Japan Trade Surplus Falls More Than Expected
Japan's trade surplus fell for the first time in nine months in July, prompting concerns about the outlook for the country's exports amid worries over a slowdown in the U.S. economy due to rising U.S. mortgage defaults.
But the data did little to alter market views that the Bank of Japan (BOJ) will keep interest rates on hold at a two-day policy meeting starting on Wednesday in view of a global credit squeeze that has sparked financial market turmoil.
Exports rose 11.7% from a year earlier to 7.0627 trillion yen (US$61.40 billion), below economists' median forecast for a 13.0% rise, led by shipments of automobiles and steel products, customs-cleared data from the Ministry of Finance showed on Wednesday.
Japan's overall imports, on the other hand, rose 16.9% to 6.3915 trillion yen, against the market consensus for a 15.6% increase, due to rising crude oil and raw materials prices as well as the yen's weakness.
As a result, Japan's trade surplus fell 21.1% in July from a year earlier to 671.2 billion yen, against economists' median forecast for a surplus of 764.9 billion yen, or a year-on-year fall of 10.1%.
"If financial markets remain shaky on U.S. subprime problems, that could eventually cool consumer sentiment and hurt U.S. economic growth, thereby weighing on Japanese exports to the U.S. We need to remain on guard for such risks," said Noriaki Haseyama, an economist at Dai-Ichi Life Research Institute.
The overall value of imports in July was a record high for any month, according to a finance ministry official. The yen's rate and higher prices of crude oil and nonferrous metals contributed to the rise in overall import value, the official said.
Financial markets showed a muted reaction to the data.
Exports to the United States, Japan's largest export destination, rose 1.3% from a year earlier to 1.4420 trillion yen, mainly on an increase in shipments of organic compounds.
U.S.-bound exports had fallen in April for the first time in more than two-years but showed signs of recovery in the following months, while solid demand for Japanese goods in Asia and Europe has cushioned a slowdown in U.S. bound shipments.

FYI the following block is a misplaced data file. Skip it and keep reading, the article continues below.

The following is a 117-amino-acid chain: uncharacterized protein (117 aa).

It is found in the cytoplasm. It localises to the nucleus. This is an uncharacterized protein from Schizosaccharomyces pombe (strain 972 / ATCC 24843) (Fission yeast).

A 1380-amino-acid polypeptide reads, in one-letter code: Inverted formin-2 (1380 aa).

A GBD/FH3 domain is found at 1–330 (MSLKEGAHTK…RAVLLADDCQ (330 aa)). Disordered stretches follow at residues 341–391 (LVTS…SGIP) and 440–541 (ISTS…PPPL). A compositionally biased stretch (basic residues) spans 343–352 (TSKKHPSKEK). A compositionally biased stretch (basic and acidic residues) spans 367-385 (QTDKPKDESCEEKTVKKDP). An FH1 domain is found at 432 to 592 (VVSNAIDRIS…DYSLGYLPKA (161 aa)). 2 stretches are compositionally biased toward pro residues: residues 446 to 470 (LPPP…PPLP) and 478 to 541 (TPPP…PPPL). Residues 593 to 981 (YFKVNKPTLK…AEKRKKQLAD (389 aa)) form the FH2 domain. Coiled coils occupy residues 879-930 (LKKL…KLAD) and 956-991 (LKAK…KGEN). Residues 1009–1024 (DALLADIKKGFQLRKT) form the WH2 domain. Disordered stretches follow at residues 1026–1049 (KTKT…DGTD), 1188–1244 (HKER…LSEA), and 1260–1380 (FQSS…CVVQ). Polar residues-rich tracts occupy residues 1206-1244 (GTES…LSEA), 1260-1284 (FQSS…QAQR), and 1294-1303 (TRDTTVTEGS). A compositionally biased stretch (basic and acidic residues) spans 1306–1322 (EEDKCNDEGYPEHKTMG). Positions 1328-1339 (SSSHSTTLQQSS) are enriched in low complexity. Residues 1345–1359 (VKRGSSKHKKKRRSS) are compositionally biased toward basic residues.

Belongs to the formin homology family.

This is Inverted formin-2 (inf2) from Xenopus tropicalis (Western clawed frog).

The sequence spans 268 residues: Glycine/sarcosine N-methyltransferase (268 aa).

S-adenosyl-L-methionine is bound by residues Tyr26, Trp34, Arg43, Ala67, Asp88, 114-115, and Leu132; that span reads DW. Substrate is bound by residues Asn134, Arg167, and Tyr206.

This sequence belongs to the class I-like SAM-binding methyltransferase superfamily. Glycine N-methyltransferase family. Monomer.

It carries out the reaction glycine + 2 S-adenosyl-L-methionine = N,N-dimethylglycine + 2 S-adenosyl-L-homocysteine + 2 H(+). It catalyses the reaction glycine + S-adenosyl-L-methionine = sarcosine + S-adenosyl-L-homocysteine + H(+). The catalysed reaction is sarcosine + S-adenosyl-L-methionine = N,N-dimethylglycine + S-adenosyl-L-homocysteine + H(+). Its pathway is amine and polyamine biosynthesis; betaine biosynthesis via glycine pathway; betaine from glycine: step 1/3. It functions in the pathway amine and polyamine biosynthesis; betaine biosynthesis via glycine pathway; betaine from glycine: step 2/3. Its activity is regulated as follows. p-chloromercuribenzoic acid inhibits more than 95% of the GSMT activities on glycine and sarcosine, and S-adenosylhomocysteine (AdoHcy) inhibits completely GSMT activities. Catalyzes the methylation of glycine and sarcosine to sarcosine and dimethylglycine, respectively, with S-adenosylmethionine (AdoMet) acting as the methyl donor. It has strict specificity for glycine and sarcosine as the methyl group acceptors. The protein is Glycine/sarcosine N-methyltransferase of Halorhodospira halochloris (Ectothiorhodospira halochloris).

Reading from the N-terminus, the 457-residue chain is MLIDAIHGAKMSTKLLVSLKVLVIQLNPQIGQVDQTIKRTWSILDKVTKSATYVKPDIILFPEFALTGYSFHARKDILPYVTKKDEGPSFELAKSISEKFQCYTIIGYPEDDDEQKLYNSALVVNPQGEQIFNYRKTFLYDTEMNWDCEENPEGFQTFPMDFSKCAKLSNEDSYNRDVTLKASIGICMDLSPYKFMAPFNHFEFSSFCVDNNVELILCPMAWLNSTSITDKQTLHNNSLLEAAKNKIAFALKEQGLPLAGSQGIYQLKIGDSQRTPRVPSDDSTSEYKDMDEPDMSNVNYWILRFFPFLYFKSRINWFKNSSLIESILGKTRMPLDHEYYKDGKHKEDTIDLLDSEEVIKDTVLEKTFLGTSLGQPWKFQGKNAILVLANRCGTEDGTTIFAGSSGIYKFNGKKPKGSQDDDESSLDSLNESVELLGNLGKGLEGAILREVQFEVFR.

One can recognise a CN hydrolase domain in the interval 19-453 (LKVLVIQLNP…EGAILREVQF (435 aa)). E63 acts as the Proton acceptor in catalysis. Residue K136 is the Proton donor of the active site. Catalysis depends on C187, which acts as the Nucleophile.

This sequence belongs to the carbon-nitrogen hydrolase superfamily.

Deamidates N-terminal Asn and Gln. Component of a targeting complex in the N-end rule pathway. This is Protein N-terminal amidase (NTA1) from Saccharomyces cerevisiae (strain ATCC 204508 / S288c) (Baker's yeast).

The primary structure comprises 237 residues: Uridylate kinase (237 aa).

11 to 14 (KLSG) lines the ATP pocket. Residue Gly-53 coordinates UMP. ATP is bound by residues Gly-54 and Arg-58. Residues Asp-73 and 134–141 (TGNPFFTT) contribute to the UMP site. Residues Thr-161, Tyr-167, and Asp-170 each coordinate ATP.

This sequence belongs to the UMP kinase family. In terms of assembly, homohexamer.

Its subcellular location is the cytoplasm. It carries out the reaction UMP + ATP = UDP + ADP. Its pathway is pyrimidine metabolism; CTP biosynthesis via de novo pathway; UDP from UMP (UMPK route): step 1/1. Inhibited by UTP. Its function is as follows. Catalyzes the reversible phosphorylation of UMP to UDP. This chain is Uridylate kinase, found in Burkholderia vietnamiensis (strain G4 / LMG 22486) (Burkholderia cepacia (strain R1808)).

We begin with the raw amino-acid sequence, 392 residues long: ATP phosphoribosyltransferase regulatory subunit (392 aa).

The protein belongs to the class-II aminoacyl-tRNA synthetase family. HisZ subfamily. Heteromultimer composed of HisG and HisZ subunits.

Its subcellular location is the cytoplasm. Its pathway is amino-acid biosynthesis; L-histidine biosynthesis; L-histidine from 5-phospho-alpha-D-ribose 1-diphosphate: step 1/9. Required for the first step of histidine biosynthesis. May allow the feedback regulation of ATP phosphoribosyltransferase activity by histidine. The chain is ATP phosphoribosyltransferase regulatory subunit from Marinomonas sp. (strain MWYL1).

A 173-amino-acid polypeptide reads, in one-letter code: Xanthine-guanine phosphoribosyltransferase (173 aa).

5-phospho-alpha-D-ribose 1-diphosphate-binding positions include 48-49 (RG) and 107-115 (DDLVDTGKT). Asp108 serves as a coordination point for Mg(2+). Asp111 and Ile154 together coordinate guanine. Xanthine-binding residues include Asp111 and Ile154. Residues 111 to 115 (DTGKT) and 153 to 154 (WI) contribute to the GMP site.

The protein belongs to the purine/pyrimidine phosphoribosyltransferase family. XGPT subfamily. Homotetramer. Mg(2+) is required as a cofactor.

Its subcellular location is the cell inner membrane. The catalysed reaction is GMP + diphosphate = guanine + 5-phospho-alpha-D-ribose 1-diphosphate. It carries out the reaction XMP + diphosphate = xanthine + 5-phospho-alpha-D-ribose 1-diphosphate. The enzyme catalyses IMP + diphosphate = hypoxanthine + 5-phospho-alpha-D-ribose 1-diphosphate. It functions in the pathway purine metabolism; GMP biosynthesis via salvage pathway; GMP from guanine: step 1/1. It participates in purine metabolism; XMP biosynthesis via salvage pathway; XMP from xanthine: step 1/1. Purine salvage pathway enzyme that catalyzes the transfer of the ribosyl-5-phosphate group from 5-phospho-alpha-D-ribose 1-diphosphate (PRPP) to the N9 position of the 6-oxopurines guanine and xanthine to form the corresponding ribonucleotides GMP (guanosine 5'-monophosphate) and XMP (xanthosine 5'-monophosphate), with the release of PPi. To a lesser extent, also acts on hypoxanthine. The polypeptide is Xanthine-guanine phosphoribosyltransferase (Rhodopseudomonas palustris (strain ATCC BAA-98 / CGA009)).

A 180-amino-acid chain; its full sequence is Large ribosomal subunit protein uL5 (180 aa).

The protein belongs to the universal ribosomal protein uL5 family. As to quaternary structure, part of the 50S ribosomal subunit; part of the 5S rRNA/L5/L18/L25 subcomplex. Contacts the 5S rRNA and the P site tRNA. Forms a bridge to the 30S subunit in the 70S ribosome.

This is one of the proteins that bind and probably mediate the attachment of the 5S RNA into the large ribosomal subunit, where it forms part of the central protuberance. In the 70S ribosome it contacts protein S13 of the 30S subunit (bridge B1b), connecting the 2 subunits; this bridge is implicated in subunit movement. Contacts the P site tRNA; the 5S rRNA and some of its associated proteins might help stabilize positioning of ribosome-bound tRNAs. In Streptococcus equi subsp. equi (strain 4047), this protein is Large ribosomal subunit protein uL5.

Exports to Asia climbed 13.8% from a year earlier to 3.4236 trillion yen, rising for the 65th month in a row, and those to China increased 20.6% to 1.1018 trillion yen, led by shipments of electronic parts.
EU-bound exports rose 13.1% to 991.1 billion yen, up for the 21st straight month, led by shipments of automobiles.
On a seasonally adjusted basis, the overall customs-cleared trade surplus increased 0.1% from the previous month to 822.6 billion yen, the data showed.
"The trade surplus will likely return to an upward trend in the future, but its momentum may not be as strong as previously expected. How the subprime mortgage problems may play out in terms of the impact on consumer sentiment needs to be watched," said Takeshi Minami, chief economist at Norinchukin Research Institute.
Exports have been a key driver of growth in the world's second-largest economy, which is enjoying its longest growth cycle of the postwar period, albeit at a slower pace than in previous booms, on the back of robust corporate spending.
Japan's economic growth slowed to an annualized rate of 0.5% in April-June from 3.2% logged in the previous quarter, due in part to sluggish export gains.
The BOJ has left monetary policy unchanged since raising the key policy rate to a decade-high 0.50% from 0.25% in February, which was the first rate hike since July last year.